Ohio Democratic gubernatorial frontrunner Richard Cordray has an advantage in his party’s primary race and his opponents know it. At this week’s debate in Toledo, the three other Democratic candidates called him on it.
Most colorfully, former Ohio Supreme Court Justice Bill O’Neill repeatedly needled Mr. Cordray, a former state Attorney General and first-ever federal Consumer Financial Protection Bureau director, as the “anointed one” because he is the state party’s favorite. Mr. O’Neill baited the mainstream party favorite further, calling him “Prince Richard.”
Mr. Cordray took these slams in stride, never even blinking, really.
His entry into the race in mid-January caused a tidal shift in the primary. Three women candidates who had been running for months — Dayton Mayor Nan Whaley, former U.S. Rep. Betty Sutton, and former State Rep. Connie Pillich — all dropped out of the race and endorsed him. Ms. Sutton became Mr. Cordray’s running mate.
This made Mr. Cordray the target of the remaining Democratic contenders, many of whom have repeatedly claimed on the campaign trail and in this week’s debate that he was “coronated” and has been unfairly favored by the state party before any primary votes have even been cast.
On stage Wednesday, Mr. Cordray did not seem to take the taunts to heart. He knows he does not have to.
“I would prefer to be known as Richard the Lionhearted,” he teased Mr. O’Neill.
In fact, his only serious response to the repeated criticisms that he is running with the unfair advantage, Mr. Cordray almost made his critics’ point for them by turning his attention to his most likely Republican opponent in the general election, Attorney General Mike DeWine.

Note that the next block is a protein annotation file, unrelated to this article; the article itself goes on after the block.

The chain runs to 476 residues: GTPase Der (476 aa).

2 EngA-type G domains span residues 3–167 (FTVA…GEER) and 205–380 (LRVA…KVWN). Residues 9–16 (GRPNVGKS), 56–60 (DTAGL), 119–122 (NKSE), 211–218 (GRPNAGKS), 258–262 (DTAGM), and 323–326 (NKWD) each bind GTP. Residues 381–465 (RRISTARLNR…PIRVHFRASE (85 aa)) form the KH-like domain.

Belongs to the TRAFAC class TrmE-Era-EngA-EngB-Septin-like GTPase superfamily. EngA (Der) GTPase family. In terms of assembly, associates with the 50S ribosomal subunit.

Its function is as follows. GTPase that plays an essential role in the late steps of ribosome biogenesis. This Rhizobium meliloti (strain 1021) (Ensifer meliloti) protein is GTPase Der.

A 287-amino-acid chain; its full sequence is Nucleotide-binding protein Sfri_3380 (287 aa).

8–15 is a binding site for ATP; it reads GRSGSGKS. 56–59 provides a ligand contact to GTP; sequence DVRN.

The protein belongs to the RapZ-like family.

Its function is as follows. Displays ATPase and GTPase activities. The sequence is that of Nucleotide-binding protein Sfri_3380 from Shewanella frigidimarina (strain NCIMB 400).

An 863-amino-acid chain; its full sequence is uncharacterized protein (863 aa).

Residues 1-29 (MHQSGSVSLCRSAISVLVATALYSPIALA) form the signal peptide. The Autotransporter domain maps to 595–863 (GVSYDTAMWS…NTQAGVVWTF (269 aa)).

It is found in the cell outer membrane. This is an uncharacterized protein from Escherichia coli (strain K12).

Mr. Cordray pointed out that if he really felt entitled to the Democratic nomination, as his fellow Democrats accuse, he would act more like Mr. DeWine and refuse to debate them.
Mr. DeWine, his party’s endorsed gubernatorial candidate, has resisted calls to debate his primary opponent, Lt. Gov. Mary Taylor.
Ms. Taylor’s campaign has responded by needling the Republican front-runner, much like Mr. O’Neill needled Mr. Cordray. Mr DeWine has been dogged at appearances around Ohio recently by someone in a duck costume holding a sign calling him “Debate-ducking DeWine.”
Of course, campaigns are serious games of strategy. Candidates with nothing to gain by elevating their opponent’s stature or risking a bad performance in a debate, like Mr. DeWine, have a strategic reason to skip them.
But as Wednesday’s Democratic debate proved, debates are not just for the candidates and their strategies. They serve an important democratic function. Constituents ought to be able to see candidates for public office together on a stage, facing each other, and taking questions.
Debates put candidates through their paces in ways that other campaign appearances, which candidates control and stage, cannot.
And the Republicans have some real issues that Mr. DeWine and Ms. Taylor should hash out in a public forum. Among them is a question Mr. Cordray posed Wednesday night: Would either Republican continue to support the expanded Medicaid eligibility that Gov. John Kasich fought so hard preserve?
Ohio’s next governor is going to have a full agenda of weighty issues to solve. Whichever candidate gets the job ought to earn their votes through a vigorous campaign that includes debates before both the primary and general elections.
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